rich peasants in Pravaranagar area that there should be a well-defined public policy on the sharing of waters amongst sugarcane cultivators situated upstream and down-stream of a canal irrigation system. This is indeed a comic and curious situation since the demand for equitable sharing of water has precisely come from a lobby of rich peasants who are threatened for the first time in the last 35 years. This demand is symptomatic of the larger conflict on equity that will inevitably shape the politics of Maharashtra. Hence we have considered that the question of equitable sharing of gains of irrigation is not exactly a hypothetical one that can be put off to a more convenient future time, (iii) The next logical option is to equalise the rates of lift and flow irrigation. Once we accept the idea that the irrigation water should be shared over a large area and amongst a greater number of cultivators then this equalisation of costs becomes self- evident. It should be comparable to freight equalisation of steel over the entire country once steel is considered as a basic input of the industrialisation strategy. With this equalisation, the farmers who are situated beyond the command of flow irrigation canal system would have access to seasonal irrigation by way of lifting the water from the canal. This cost of lifting should be subsidised as a matter of public policy on equity.

Arya Samaj and Women s Education-Kanya Mahavidyalaya, Jalandhar

Kanya Mahavidyalaya, Jalandhar Madhu Kishwar The Kanya Mahavidyalaya in Jalandhar was set up in the 1890s in response to the need to impart to women a special kind of education which would enable them to adapt themselves to the new demands made by the educated men of the family without losing their cultural moorings. It was one of the most successful experiments of its kind as well as the most daring and radical in its innovativeness. Its founder, Lala Devaraj an Arya Samajist and his supporters most of whom were women, faced criticism and attack from conservative opinion both inside and outside the Samaj. The battles they fought and the way the internal contradictions in the Arya Samaj theory and practice were resolved are significant because they are typical of the legacy inherited by women's education today from its nineteenth century beginnings.

Kadambini and the Bhadralok-Early Debates over Women s Education in Bengal

Early Debates over Women's Education in Bengal Malavika Karlekar Debates over women's education in Bengal in the 1860s were broadly divided along the following lines: radical Brahmos felt that there was no justification for instituting a separate curriculum for girls or limiting the level to which girls should be educated; mainstream Brahmos and the more enlightened sections of the Hindus advocated a limited education for girls which would serve the major purpose of making women intelligent companions for the emergent bhadralok and better mothers for the next generation. The education of women, it was argued, involved a very different set of values from the rationale, for instance, behind agitating for home rule and, later, legislative representation. If women were excessively liberated there was no guarantee that they would either accept the moral straitjacket imposed on them or the sexual double standards allowed for men. These subconscious insecurities took a hysterical form occasionally as in the response to the educational and later professional successes of Kadambini, the first Indian woman doctor.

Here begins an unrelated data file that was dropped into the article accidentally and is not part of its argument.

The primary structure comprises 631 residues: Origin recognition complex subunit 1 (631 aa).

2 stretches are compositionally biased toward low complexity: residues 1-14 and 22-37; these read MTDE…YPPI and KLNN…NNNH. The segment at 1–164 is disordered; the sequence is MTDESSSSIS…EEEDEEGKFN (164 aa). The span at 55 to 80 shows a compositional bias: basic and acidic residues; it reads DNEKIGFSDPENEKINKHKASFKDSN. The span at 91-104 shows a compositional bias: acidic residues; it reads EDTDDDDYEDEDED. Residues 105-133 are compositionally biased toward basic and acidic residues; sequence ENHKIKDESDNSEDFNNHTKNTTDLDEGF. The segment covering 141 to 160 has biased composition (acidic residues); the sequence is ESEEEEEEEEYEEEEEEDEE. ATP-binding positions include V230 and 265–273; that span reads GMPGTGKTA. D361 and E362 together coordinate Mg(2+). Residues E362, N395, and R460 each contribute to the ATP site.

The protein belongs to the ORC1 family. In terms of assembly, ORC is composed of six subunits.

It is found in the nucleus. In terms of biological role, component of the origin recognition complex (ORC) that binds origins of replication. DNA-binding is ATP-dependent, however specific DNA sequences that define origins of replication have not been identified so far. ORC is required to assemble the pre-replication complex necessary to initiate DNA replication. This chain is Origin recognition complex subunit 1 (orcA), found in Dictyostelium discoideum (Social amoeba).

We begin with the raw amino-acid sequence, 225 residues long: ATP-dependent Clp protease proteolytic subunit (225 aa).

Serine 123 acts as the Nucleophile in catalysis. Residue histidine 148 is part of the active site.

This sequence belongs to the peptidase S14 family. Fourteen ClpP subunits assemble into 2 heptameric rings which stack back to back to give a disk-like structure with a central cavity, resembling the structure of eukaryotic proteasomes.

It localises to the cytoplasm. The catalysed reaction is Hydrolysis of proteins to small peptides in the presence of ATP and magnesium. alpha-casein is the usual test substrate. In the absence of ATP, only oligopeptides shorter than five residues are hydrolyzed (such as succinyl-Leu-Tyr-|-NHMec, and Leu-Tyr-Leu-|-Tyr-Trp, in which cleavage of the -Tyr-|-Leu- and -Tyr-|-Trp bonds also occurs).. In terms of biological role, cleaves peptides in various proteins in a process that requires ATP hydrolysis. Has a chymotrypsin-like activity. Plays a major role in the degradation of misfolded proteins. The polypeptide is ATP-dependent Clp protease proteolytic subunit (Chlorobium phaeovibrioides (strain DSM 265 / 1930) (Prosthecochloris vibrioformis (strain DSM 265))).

In Search of the Pure Heathen-Missionary Women in Nineteenth Century India

Missionary Women in Nineteenth Century India Geraldine H Forbes In the latter half of the nineteenth century British missionary women appointed by Ladies' Missionary Societies began to arrive in India with the expressed purpose of converting 'pure heathens,' i e, Indian women confined in the zenanas. In the zenanas they hoped to educate as well as to convert. The effort to convert was usually abandoned under the strict supervision of the male guardians of their Indian students. Even the real mission, to impart training, was hardly successful. The greatest impact of this plan was on the women missionaries themselves who, drawn from the 'surplus' of genteel single women in England, would otherwise have been competing for the few available positions of governesses. Significantly, women missionaries of the period were not only the helpmates of the imperialists but were themselves imperialists reenacting the drama of the coloniser and the colonised within the confines of the zenana.

Doordarshan s Neurosis

 Doordarshan's Neurosis Hiren Gohain EVERY educated Indian is now aware what a powerful and important medium the TY has become. He is equally apprehensive that this medium has fallen a prey to a series of serious maladies. Hence, when I received an invitation to attend the NAMEDIA seminar on 'Indian Television Today and Tomorrow', I accepted it with some alacrity. But on that fateful day when I joined the crowds at the appointed place and time in Guwahati, I felt acutely uncomfortable in the company of all the pillars of the establishment and could not help sneaking away with a sinking heart What I had intended to say on this occasion would have caused only blank incomprehension and anger among the assembled company.